Patchstack’s yearly report on security in WordPress has debuted. The reports aim to identify the various security risks that users face when using and building. The theme seeks to try and come up with a way in which all WordPress members can take responsibility for these risks and fix them. Since WordPress makes up almost half of all websites online, tackling these issues also will result in a safer web for all. In 2022 the biggest risk found was the use of abandoned or poorly maintained plugins and themes and a broader concern with security issues in open-source. You can read the full breakdown here.
Patchstack and what they do
Patchstack is a company that specializes in providing security maintenance and management services for WordPress websites. Their aim is to protect websites from potential vulnerabilities that could arise from the use of WordPress core, plugin, and theme. The company boasts of having the top WordPress vulnerability database and running the first bug bounty program for WordPress plugins. They also offer an mVDP program. In addition, Patchstack provides threat intelligence feeds to WordPress hosting services such as Plesk, Hostinger, Pagely, among others. We had the fortunate chance to host a workshop by Robert Rowley of Patchstack on making security simple for developers. This workshop is still available for beginners or intermediate users of WordPress.
In 2022 Patchstack saw:
- 328% more security bugs reported in WordPress plugins (4,528 vs 1,382 in 2021)
- Most security bugs were found in plugins (93%)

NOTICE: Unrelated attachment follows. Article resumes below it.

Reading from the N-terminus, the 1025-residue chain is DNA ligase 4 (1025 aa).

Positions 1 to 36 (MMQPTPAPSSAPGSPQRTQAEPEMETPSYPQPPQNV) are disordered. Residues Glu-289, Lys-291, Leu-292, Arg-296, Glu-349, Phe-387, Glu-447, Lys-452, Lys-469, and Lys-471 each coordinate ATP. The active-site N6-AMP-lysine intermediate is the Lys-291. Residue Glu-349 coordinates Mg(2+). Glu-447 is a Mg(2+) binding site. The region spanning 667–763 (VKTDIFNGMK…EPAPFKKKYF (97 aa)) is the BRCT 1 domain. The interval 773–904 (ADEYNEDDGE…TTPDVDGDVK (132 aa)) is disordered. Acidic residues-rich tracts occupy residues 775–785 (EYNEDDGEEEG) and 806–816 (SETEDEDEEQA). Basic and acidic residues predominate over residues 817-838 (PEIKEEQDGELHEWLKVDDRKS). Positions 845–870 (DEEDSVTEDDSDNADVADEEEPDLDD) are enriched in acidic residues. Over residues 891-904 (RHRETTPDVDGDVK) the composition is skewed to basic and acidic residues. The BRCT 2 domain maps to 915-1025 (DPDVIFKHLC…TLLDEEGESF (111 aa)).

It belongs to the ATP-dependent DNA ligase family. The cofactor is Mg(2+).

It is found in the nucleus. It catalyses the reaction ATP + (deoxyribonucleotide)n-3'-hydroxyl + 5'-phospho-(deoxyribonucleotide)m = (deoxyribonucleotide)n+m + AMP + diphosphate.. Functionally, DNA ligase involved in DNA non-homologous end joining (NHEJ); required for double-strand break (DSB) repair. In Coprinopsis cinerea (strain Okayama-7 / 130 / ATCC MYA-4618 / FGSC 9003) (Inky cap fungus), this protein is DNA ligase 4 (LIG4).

- 6.7% of bugs were found in Themes and 0.6% in the WordPress core platform
- Cross-site Request Forgery (CSRF) was the most common security bug reported followed closely by Cross-Site Scripting (XSS)
- CSRF bugs are up by 29%
- 26% of the most critical security bugs disclosed in 2022 never received a fix (this is due to abandoned and/or unsupported plugins still remaining on websites.
- The most popular plugins with reported security bugs were Elementor Website Builder, Essential Addons for Elementor, and UpdraftPlus WordPress Backup.
- 42% of WordPress sites have at least 1 vulnerable software installed.
- The three new vulnerabilities with the most attempted exploits were: AccessPress, Frontend File Manager, and School Management Pro
- In 2022 WordPress core published 4 security releases in the project, addressing 26 security bugs.
However, they stressed that this doesn’t mean that we should worry that WordPress is becoming more unsafe but that security detection workers and technology is improving.
Advice for WordPress developers and plugin/theme builders.
Since one of the biggest concerns revolves around outdated tech, the advice Patchstack has for us is to pay attention to the libraries we are using on our projects. Especially if they are or are not getting security updates. Unpatched bugs pose the biggest security risks, and it takes a combination of user and/or developer reviews to keep them from harming your sites. This also applies to unsupported plugins. They also recommend the use of their tools the Patchstack app or Patchstack Threat Intelligence feeds to identify these security issues.
More people are taking action
- One.com fixed 56,000 vulnerabilities on their customers’ sites with the help of Patchstack’s intel
- Patchstack paid $16,050 in bounties to ethical hackers for valid bug reports. This resulted in 748 unique security bugs being found.
- 147 bugs were escalated to the WordPress team when they could not contact the developer
In 2021 Patchstack created the Patchstack Alliance, a community of cybersecurity experts, including researchers, developers, pentesters, and bug bounty hunters, who utilize the Patchstack platform to identify and report security concerns in WordPress plugins. Members of the community are eligible to win monthly bounties, as well as participate in annual competitions for grand prizes. Those numbers continue to grow as more people are willing to get involved in bug hunting and the game like style with cash prizes doesn’t hurt.
You can read the full breakdown by Patchstack here. They also talk about what to expect for 2023 and the growing importance of open source security. Overall, the future looks bright as more and more bugs are being discovered and security awareness is becoming a more popular part of development in the community.